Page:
Just as software developers build better
applications through modeling, business analysts improve business
processes by creating models of process flow. In this article we'll
look at how IBM WebSphere Business Modeler helps turn business
processes into models that can be analyzed, simulated, refactored, and
ultimately turned into software applications.
Business Modeling 101
Business process modeling documents
the tasks and workflows of a business process. The first step is to
determine the activities, business items, and resources required to
execute the process. WebSphere Business Modeler requires little
technical skill, so domain knowledge can easily be turned into a
detailed process model.
A process model looks like a flowchart. It describes the sequence of
steps in a business process (whether they are performed by people or
automated systems). Models are visually described as a sequence of
tasks and decisions linked by connectors (see Figure 1).
A model can contain multiple branching paths based on decisions made
during process execution. It also describes the resources available for
use in the model and the cost of using those resources.
WebSphere Business Modeler also provides a variety of analysis
functions that extract targeted information from one or more elements
within the model (static analysis) or from a simulation of the model
To make the most of WebSphere Business Modeler it's important to
understand the most commonly used process model elements. These are
tasks, decisions, and classifiers.
Tasks are the basic building blocks representing
activities in a process model. Each task performs some function.
Visually, a task represents the lowest level of work you can portray in
a process (see Figure 2).
Tasks are atomic actions, in contrast to processes, which may be
decomposed into another flow. Cost and revenue estimates can be
associated with tasks so that dynamic simulation of the process
generates income and expense projections.
A decision routes inputs to one of several
alternative outgoing paths. You can think of a decision as a question
that determines the exact set of activities during the execution of a
process. Questions might include: "What type of order?", "How will the
order be shipped?", and "How will the customer pay?"
There are two types of decisions: simple decisions and multiple-choice decisions (see Figure 3).
A simple decision has one incoming branch with one input and two
outgoing branches with one output each. When the process is running,
the process flow takes one outgoing branch if a certain condition is
true and the other branch if the same condition is false. A
multiple-choice decision has one incoming branch and multiple outgoing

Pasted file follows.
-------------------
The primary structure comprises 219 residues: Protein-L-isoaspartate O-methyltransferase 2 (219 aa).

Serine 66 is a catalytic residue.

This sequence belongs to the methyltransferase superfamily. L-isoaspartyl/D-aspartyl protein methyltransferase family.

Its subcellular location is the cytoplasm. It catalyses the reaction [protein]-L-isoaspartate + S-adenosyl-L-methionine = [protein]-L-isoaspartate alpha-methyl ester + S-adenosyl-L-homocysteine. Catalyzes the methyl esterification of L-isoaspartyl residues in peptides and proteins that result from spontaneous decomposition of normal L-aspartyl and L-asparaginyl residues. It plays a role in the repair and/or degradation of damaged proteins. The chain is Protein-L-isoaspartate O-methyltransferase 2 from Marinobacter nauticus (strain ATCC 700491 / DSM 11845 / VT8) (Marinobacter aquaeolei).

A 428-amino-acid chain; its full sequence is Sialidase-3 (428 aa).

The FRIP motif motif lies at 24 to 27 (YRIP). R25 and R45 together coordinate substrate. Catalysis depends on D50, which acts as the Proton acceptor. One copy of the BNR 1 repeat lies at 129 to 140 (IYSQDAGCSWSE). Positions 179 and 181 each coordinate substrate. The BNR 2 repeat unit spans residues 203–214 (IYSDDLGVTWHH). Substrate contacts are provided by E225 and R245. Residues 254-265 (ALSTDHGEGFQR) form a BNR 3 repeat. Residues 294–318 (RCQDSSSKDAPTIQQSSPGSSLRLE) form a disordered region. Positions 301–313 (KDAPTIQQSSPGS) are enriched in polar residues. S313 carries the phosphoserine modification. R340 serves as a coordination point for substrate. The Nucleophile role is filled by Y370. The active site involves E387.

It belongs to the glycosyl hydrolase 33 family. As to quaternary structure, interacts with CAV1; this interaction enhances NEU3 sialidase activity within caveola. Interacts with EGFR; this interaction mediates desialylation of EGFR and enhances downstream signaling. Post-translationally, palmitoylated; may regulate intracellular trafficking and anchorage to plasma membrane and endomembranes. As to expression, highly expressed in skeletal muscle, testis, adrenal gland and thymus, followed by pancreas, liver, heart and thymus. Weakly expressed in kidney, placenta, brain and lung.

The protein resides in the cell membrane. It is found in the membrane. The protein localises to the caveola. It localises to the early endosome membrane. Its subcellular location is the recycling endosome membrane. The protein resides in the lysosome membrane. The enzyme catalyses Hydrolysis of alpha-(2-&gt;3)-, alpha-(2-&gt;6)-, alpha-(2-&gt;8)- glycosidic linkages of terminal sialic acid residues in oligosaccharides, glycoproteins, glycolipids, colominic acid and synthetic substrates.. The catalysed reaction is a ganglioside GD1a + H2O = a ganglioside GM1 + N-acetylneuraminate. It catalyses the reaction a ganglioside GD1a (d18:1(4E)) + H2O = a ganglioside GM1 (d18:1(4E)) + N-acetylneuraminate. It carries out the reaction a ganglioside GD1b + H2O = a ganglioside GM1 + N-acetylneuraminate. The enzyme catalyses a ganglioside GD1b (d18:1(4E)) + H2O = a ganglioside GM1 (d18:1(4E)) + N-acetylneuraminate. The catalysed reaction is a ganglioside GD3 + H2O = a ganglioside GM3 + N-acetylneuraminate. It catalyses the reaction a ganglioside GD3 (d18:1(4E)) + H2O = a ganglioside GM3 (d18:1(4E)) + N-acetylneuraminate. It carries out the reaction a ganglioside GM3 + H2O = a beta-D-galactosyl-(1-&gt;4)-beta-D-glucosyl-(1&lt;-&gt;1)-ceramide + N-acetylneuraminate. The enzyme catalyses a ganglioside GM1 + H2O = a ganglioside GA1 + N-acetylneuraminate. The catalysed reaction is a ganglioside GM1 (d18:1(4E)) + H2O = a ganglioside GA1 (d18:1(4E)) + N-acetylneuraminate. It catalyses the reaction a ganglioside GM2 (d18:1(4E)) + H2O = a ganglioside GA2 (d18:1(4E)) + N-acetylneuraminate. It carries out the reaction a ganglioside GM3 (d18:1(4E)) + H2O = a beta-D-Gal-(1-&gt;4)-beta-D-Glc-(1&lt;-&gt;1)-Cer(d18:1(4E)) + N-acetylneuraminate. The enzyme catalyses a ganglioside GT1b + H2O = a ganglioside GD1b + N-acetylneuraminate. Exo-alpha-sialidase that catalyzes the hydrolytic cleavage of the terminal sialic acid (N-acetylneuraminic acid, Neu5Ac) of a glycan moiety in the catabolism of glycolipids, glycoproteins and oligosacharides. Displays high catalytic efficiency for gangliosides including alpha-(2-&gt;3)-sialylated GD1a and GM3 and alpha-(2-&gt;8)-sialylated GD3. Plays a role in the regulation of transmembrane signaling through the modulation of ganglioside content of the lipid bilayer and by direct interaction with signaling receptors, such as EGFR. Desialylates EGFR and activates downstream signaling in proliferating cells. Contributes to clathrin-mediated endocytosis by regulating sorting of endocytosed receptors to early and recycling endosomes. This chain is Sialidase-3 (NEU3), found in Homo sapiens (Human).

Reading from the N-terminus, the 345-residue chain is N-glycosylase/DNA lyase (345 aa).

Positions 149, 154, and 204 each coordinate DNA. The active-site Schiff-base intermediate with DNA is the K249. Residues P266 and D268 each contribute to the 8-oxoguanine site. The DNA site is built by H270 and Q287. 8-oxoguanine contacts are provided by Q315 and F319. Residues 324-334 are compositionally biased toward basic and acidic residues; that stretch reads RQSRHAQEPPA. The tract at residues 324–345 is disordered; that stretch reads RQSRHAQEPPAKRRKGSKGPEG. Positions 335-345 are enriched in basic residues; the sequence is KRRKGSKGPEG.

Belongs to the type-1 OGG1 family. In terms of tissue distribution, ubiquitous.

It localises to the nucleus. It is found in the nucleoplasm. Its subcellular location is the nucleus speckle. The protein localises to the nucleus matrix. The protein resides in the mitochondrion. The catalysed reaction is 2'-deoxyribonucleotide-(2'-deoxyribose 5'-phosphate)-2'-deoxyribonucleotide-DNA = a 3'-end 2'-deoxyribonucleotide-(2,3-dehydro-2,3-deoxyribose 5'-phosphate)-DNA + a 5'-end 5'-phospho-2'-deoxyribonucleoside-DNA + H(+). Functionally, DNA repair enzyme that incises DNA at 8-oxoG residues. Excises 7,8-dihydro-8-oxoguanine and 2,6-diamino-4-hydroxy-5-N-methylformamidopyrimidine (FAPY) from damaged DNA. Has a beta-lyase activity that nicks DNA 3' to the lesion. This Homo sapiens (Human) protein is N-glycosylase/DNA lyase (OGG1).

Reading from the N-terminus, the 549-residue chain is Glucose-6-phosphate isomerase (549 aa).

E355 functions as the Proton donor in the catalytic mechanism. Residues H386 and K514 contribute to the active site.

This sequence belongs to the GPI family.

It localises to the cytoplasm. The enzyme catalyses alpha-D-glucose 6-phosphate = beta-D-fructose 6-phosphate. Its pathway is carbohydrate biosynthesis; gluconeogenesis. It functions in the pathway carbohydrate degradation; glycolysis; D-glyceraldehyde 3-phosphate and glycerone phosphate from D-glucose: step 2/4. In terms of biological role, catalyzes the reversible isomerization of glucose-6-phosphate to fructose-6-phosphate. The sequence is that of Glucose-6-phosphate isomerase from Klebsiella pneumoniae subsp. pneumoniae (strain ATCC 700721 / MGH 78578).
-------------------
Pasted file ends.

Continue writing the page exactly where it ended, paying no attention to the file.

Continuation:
branches. Each outgoing branch has an associated condition (that is, an
expression that evaluates to either true or false). This condition
determines which branch will be selected when the process runs.
Classifiers categorize process elements for analysis purposes.
Pre-defined classifiers are provided or you can define your own. Colors
can be associated with elements that have specific classifier values,
enabling you to see these values at a glance (see Figure 4).
You can perform static analysis to see the association between
classifier values and model elements in the process. After running a
simulation, you can perform dynamic analysis to find the total cost or
duration of elements with a specific classifier value.
Every process model needs a corresponding
data model. Data models include the business items, which are the
documents, work products, or commodities that are used in the process.
Examples of business items are manufacturing orders, mother boards,
power supplies, and memory chips (in a PC assembly process), itinerary
and customer information records (in a trip reservation process), and
passengers (in a transportation process).
Business items are used within a process to model the objects that
are acted on by the tasks and decisions. In addition, you can model a
specific instance of a business item. For example, if you have defined
a business item called Cash Register, you can model individual cash
registers (such as Cash Register #7) as business item instances.
To model the flow of data from task to task, you associate business
items or business item instances with connections between elements in
the process model (see Figure 5).
A resource model is required to accurately model business processes.
Resource models represent the people, equipment, or material used to
perform a project or a task. Resources are not the same as business
items. The objects that undergo changes and are passed from one process